Experts have mixed feelings on soy itself, but there’s another potential pesticide issue at play: “Glyphosate-based herbicides are used extensively in soy crops and there is often a residue on soybeans that could be problematic for people who consume high quantities of soy milk, especially before puberty,” says Dr. Sood. Eating too many phytoestrogens treated with glyphosate may decrease sperm count and affect levels of testosterone and estrogen.

While there is no way to completely avoid pesticides, considering even organic farmers use them. (You may want to consider buying biodynamic foods.) However, organic produce tends to be grown with less toxic pesticides, which may help, says Dr. Sood. (This guide can help you decide when to buy organic.) Also, try soaking fruits and veggies for 10 minutes in baking soda and water-it’s been shown to reduce exposure, she says. When available, buy animal and dairy products from local farms with a track record of hormone-free products to avoid the added growth hormones.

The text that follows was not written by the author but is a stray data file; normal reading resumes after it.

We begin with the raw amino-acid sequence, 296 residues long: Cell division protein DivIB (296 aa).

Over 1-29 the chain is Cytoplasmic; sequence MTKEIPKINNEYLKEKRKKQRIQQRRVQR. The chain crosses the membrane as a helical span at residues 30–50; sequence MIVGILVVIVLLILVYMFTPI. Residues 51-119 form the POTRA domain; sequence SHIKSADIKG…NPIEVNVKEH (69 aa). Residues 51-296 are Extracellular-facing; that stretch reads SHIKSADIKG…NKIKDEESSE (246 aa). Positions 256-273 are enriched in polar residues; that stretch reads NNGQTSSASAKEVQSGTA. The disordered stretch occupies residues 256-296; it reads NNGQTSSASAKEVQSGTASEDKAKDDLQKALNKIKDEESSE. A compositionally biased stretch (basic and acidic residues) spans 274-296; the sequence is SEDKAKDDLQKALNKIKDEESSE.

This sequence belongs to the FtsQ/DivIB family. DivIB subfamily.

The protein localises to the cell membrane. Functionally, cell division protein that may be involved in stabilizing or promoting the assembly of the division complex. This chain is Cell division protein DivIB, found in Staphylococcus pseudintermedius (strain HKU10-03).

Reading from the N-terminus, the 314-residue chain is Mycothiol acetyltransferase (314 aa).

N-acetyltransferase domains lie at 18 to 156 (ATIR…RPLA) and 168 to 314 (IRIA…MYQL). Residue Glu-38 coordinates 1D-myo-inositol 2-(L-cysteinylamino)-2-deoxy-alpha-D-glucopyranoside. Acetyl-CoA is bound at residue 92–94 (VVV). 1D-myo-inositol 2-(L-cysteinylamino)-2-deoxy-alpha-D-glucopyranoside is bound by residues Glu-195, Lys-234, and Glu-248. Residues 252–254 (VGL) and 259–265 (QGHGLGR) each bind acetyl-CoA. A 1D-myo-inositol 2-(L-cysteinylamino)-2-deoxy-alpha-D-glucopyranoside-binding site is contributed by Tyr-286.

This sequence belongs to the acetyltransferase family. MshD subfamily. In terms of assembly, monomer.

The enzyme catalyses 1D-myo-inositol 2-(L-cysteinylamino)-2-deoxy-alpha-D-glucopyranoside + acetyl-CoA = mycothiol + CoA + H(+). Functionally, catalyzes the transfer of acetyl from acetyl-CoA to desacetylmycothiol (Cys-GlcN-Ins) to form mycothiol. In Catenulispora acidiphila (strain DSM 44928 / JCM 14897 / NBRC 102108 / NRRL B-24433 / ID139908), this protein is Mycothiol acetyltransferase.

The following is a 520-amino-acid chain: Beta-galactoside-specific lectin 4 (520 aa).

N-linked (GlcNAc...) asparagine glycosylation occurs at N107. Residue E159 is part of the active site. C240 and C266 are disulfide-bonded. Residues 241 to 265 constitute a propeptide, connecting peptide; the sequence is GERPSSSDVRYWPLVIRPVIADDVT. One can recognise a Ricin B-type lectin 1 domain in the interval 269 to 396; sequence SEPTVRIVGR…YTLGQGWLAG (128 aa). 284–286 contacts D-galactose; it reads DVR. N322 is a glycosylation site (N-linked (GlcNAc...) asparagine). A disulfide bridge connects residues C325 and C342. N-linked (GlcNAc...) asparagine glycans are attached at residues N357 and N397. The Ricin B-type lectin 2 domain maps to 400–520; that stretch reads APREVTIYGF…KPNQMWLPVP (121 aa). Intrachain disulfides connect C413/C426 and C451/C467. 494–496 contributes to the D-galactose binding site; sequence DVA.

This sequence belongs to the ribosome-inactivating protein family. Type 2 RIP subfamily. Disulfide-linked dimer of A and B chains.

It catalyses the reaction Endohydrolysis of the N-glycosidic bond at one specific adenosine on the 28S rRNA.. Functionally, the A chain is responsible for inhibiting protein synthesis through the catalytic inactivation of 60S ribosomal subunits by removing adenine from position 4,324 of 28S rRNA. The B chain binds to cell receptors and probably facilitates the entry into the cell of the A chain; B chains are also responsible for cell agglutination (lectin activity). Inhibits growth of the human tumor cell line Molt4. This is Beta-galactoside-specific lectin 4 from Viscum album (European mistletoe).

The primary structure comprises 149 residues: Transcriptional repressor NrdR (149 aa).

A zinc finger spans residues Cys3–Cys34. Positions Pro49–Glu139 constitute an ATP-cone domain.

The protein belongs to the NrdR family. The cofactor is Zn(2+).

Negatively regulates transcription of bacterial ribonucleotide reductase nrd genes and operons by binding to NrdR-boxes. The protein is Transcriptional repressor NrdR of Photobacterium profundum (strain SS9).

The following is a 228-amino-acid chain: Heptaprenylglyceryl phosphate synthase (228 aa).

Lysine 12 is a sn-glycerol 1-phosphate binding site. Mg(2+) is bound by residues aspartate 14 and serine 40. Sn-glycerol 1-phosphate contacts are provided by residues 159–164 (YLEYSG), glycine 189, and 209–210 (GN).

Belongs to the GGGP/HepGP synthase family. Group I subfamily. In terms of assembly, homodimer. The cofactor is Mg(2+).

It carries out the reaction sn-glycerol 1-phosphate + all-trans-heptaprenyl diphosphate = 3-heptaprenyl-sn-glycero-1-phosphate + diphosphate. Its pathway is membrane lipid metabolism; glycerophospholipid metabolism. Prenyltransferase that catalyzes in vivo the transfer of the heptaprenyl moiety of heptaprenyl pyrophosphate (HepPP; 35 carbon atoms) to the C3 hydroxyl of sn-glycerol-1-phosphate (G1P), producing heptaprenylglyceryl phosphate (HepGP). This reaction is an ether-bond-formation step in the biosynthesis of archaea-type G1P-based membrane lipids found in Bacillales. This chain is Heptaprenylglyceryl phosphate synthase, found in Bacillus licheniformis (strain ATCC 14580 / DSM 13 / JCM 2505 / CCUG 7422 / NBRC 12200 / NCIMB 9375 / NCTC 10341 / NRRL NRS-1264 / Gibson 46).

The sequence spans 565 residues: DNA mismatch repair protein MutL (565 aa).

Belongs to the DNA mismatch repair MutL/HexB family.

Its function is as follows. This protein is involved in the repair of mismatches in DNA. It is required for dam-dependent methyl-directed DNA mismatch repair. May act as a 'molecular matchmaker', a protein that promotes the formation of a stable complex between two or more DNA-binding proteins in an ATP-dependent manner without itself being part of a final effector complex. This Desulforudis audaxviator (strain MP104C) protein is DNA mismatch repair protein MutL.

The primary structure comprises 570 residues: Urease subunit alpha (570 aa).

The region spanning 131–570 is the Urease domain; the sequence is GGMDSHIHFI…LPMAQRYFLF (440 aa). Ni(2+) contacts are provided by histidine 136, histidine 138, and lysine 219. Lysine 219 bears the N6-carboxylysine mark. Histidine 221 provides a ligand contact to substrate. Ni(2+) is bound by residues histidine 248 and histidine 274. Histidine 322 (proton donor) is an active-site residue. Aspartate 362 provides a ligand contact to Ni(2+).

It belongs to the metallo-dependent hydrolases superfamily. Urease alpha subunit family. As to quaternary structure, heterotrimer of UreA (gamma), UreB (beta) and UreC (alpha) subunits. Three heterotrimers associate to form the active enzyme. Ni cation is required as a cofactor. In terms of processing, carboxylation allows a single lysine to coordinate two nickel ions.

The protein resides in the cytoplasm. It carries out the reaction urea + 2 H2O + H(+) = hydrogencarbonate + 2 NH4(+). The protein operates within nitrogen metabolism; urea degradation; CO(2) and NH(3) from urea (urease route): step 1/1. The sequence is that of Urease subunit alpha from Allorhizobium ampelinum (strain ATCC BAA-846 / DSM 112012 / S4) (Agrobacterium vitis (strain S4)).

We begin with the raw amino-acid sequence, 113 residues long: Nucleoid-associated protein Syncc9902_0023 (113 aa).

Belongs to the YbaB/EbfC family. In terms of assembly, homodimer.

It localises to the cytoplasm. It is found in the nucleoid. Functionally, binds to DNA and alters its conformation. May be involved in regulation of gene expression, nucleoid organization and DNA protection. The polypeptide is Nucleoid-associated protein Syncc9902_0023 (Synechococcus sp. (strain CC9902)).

4. Alcohol

Alcohol can have a profound effect on both the female and male reproductive systems. Chronic use of alcohol disturbs communication between your body’s systems, including the neurological, endocrine, and immune systems. It can result in a physiological stress response that can present as reproductive problems, thyroid problems, changes in your immune system, and more. (This is also why it’s common to wake up early after a night of drinking.)

Both short- and long-term alcohol consumption can affect sex drive and testosterone and estrogen levels, which could lower fertility and interfere with menstrual cycles, says Dr. Sood. Evidence on the effect of low to moderate drinking on fertility is still unclear, but heavy drinkers (who consume six to seven drinks per day) or social drinkers (two to three drinks per day) have more reproductive endocrine changes than occasional or non-drinkers. The best route is to drink in moderation or at least drink less when you are trying to conceive, says Dr. Sood. (See: How Bad Is Binge Drinking for Your Health, Really?)